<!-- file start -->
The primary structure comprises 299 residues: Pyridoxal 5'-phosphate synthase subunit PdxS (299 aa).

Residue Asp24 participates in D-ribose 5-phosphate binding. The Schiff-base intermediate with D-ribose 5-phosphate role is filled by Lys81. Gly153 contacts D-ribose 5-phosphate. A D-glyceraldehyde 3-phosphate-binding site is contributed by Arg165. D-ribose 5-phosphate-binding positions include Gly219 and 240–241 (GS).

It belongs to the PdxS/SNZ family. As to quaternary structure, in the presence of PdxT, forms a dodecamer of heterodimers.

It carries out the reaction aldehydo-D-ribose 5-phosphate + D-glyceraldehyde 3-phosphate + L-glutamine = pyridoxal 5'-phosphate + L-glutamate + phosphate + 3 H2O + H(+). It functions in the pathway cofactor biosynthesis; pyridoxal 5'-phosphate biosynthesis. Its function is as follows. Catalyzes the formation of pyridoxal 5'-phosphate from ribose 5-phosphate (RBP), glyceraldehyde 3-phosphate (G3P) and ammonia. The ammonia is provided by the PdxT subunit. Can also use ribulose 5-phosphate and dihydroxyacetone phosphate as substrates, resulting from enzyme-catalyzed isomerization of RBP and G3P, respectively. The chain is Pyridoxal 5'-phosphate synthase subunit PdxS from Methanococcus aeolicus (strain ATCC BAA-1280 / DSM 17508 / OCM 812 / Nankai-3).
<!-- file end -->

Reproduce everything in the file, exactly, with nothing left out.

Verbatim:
The primary structure comprises 299 residues: Pyridoxal 5'-phosphate synthase subunit PdxS (299 aa).

Residue Asp24 participates in D-ribose 5-phosphate binding. The Schiff-base intermediate with D-ribose 5-phosphate role is filled by Lys81. Gly153 contacts D-ribose 5-phosphate. A D-glyceraldehyde 3-phosphate-binding site is contributed by Arg165. D-ribose 5-phosphate-binding positions include Gly219 and 240–241 (GS).

It belongs to the PdxS/SNZ family. As to quaternary structure, in the presence of PdxT, forms a dodecamer of heterodimers.

It carries out the reaction aldehydo-D-ribose 5-phosphate + D-glyceraldehyde 3-phosphate + L-glutamine = pyridoxal 5'-phosphate + L-glutamate + phosphate + 3 H2O + H(+). It functions in the pathway cofactor biosynthesis; pyridoxal 5'-phosphate biosynthesis. Its function is as follows. Catalyzes the formation of pyridoxal 5'-phosphate from ribose 5-phosphate (RBP), glyceraldehyde 3-phosphate (G3P) and ammonia. The ammonia is provided by the PdxT subunit. Can also use ribulose 5-phosphate and dihydroxyacetone phosphate as substrates, resulting from enzyme-catalyzed isomerization of RBP and G3P, respectively. The chain is Pyridoxal 5'-phosphate synthase subunit PdxS from Methanococcus aeolicus (strain ATCC BAA-1280 / DSM 17508 / OCM 812 / Nankai-3).